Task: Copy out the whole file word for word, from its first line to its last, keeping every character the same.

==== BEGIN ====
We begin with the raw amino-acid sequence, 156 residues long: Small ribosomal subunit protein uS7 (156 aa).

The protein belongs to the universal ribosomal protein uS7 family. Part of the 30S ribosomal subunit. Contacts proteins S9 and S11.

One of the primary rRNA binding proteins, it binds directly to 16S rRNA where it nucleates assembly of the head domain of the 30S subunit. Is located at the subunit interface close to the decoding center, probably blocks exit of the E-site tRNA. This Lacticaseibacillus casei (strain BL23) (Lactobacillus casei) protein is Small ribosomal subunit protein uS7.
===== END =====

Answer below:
We begin with the raw amino-acid sequence, 156 residues long: Small ribosomal subunit protein uS7 (156 aa).

The protein belongs to the universal ribosomal protein uS7 family. Part of the 30S ribosomal subunit. Contacts proteins S9 and S11.

One of the primary rRNA binding proteins, it binds directly to 16S rRNA where it nucleates assembly of the head domain of the 30S subunit. Is located at the subunit interface close to the decoding center, probably blocks exit of the E-site tRNA. This Lacticaseibacillus casei (strain BL23) (Lactobacillus casei) protein is Small ribosomal subunit protein uS7.